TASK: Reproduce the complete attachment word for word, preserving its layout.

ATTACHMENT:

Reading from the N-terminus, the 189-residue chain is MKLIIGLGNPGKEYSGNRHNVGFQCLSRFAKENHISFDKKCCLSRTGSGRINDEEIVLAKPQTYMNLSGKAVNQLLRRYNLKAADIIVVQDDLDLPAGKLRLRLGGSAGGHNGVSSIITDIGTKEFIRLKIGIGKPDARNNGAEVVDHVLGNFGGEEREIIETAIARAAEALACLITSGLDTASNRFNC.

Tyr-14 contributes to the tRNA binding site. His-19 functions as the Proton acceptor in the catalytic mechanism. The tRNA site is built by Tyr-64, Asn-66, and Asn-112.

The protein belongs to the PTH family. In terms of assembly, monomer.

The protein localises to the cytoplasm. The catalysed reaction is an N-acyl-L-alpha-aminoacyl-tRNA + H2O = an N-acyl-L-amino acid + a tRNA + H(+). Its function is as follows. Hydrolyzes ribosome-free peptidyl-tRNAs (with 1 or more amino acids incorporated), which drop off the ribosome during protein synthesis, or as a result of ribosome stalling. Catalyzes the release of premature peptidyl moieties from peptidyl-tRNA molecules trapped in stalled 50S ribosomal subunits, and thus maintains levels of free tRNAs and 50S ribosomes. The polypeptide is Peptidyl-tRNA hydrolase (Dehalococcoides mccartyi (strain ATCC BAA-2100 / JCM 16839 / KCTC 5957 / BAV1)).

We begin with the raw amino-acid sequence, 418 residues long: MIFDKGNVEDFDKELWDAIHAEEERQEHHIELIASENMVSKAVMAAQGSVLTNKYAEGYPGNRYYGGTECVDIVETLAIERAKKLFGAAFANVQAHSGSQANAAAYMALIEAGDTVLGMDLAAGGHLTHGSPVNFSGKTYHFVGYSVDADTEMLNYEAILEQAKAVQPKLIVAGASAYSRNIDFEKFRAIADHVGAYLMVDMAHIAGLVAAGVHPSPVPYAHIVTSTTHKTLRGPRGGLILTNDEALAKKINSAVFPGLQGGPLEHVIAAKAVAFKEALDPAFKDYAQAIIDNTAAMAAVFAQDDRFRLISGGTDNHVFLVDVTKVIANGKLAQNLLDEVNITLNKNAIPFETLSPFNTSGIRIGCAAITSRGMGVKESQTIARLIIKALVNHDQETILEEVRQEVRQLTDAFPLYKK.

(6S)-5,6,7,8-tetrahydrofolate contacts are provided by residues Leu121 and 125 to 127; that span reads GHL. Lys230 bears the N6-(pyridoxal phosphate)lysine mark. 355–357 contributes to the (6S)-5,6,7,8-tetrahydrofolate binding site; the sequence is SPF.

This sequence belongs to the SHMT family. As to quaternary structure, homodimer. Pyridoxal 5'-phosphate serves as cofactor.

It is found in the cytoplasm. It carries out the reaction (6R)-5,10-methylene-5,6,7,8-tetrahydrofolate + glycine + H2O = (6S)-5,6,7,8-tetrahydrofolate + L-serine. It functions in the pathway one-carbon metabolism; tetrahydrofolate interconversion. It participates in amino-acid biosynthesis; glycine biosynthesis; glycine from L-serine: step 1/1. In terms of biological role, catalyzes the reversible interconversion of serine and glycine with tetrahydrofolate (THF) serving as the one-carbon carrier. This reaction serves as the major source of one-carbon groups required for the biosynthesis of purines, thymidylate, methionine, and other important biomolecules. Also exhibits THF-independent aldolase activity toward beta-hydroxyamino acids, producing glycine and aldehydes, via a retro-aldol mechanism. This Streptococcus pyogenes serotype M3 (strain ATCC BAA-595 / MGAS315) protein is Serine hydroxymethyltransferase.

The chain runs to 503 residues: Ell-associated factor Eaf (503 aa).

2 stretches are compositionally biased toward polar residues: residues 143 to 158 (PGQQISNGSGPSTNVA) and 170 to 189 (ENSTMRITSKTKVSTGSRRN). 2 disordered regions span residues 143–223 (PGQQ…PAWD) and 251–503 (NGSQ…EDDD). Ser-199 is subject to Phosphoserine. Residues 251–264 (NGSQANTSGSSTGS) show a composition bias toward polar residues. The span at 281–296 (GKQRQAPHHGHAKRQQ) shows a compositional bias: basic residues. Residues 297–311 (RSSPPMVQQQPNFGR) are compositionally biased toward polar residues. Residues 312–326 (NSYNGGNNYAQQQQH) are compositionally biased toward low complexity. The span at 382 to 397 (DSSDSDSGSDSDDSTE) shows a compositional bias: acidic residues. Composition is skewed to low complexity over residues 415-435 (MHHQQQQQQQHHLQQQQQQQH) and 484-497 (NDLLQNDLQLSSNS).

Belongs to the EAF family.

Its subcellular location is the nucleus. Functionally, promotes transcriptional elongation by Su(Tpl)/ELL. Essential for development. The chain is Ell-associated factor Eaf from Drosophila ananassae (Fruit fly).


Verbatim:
Reading from the N-terminus, the 189-residue chain is MKLIIGLGNPGKEYSGNRHNVGFQCLSRFAKENHISFDKKCCLSRTGSGRINDEEIVLAKPQTYMNLSGKAVNQLLRRYNLKAADIIVVQDDLDLPAGKLRLRLGGSAGGHNGVSSIITDIGTKEFIRLKIGIGKPDARNNGAEVVDHVLGNFGGEEREIIETAIARAAEALACLITSGLDTASNRFNC.

Tyr-14 contributes to the tRNA binding site. His-19 functions as the Proton acceptor in the catalytic mechanism. The tRNA site is built by Tyr-64, Asn-66, and Asn-112.

The protein belongs to the PTH family. In terms of assembly, monomer.

The protein localises to the cytoplasm. The catalysed reaction is an N-acyl-L-alpha-aminoacyl-tRNA + H2O = an N-acyl-L-amino acid + a tRNA + H(+). Its function is as follows. Hydrolyzes ribosome-free peptidyl-tRNAs (with 1 or more amino acids incorporated), which drop off the ribosome during protein synthesis, or as a result of ribosome stalling. Catalyzes the release of premature peptidyl moieties from peptidyl-tRNA molecules trapped in stalled 50S ribosomal subunits, and thus maintains levels of free tRNAs and 50S ribosomes. The polypeptide is Peptidyl-tRNA hydrolase (Dehalococcoides mccartyi (strain ATCC BAA-2100 / JCM 16839 / KCTC 5957 / BAV1)).

We begin with the raw amino-acid sequence, 418 residues long: MIFDKGNVEDFDKELWDAIHAEEERQEHHIELIASENMVSKAVMAAQGSVLTNKYAEGYPGNRYYGGTECVDIVETLAIERAKKLFGAAFANVQAHSGSQANAAAYMALIEAGDTVLGMDLAAGGHLTHGSPVNFSGKTYHFVGYSVDADTEMLNYEAILEQAKAVQPKLIVAGASAYSRNIDFEKFRAIADHVGAYLMVDMAHIAGLVAAGVHPSPVPYAHIVTSTTHKTLRGPRGGLILTNDEALAKKINSAVFPGLQGGPLEHVIAAKAVAFKEALDPAFKDYAQAIIDNTAAMAAVFAQDDRFRLISGGTDNHVFLVDVTKVIANGKLAQNLLDEVNITLNKNAIPFETLSPFNTSGIRIGCAAITSRGMGVKESQTIARLIIKALVNHDQETILEEVRQEVRQLTDAFPLYKK.

(6S)-5,6,7,8-tetrahydrofolate contacts are provided by residues Leu121 and 125 to 127; that span reads GHL. Lys230 bears the N6-(pyridoxal phosphate)lysine mark. 355–357 contributes to the (6S)-5,6,7,8-tetrahydrofolate binding site; the sequence is SPF.

This sequence belongs to the SHMT family. As to quaternary structure, homodimer. Pyridoxal 5'-phosphate serves as cofactor.

It is found in the cytoplasm. It carries out the reaction (6R)-5,10-methylene-5,6,7,8-tetrahydrofolate + glycine + H2O = (6S)-5,6,7,8-tetrahydrofolate + L-serine. It functions in the pathway one-carbon metabolism; tetrahydrofolate interconversion. It participates in amino-acid biosynthesis; glycine biosynthesis; glycine from L-serine: step 1/1. In terms of biological role, catalyzes the reversible interconversion of serine and glycine with tetrahydrofolate (THF) serving as the one-carbon carrier. This reaction serves as the major source of one-carbon groups required for the biosynthesis of purines, thymidylate, methionine, and other important biomolecules. Also exhibits THF-independent aldolase activity toward beta-hydroxyamino acids, producing glycine and aldehydes, via a retro-aldol mechanism. This Streptococcus pyogenes serotype M3 (strain ATCC BAA-595 / MGAS315) protein is Serine hydroxymethyltransferase.

The chain runs to 503 residues: Ell-associated factor Eaf (503 aa).

2 stretches are compositionally biased toward polar residues: residues 143 to 158 (PGQQISNGSGPSTNVA) and 170 to 189 (ENSTMRITSKTKVSTGSRRN). 2 disordered regions span residues 143–223 (PGQQ…PAWD) and 251–503 (NGSQ…EDDD). Ser-199 is subject to Phosphoserine. Residues 251–264 (NGSQANTSGSSTGS) show a composition bias toward polar residues. The span at 281–296 (GKQRQAPHHGHAKRQQ) shows a compositional bias: basic residues. Residues 297–311 (RSSPPMVQQQPNFGR) are compositionally biased toward polar residues. Residues 312–326 (NSYNGGNNYAQQQQH) are compositionally biased toward low complexity. The span at 382 to 397 (DSSDSDSGSDSDDSTE) shows a compositional bias: acidic residues. Composition is skewed to low complexity over residues 415-435 (MHHQQQQQQQHHLQQQQQQQH) and 484-497 (NDLLQNDLQLSSNS).

Belongs to the EAF family.

Its subcellular location is the nucleus. Functionally, promotes transcriptional elongation by Su(Tpl)/ELL. Essential for development. The chain is Ell-associated factor Eaf from Drosophila ananassae (Fruit fly).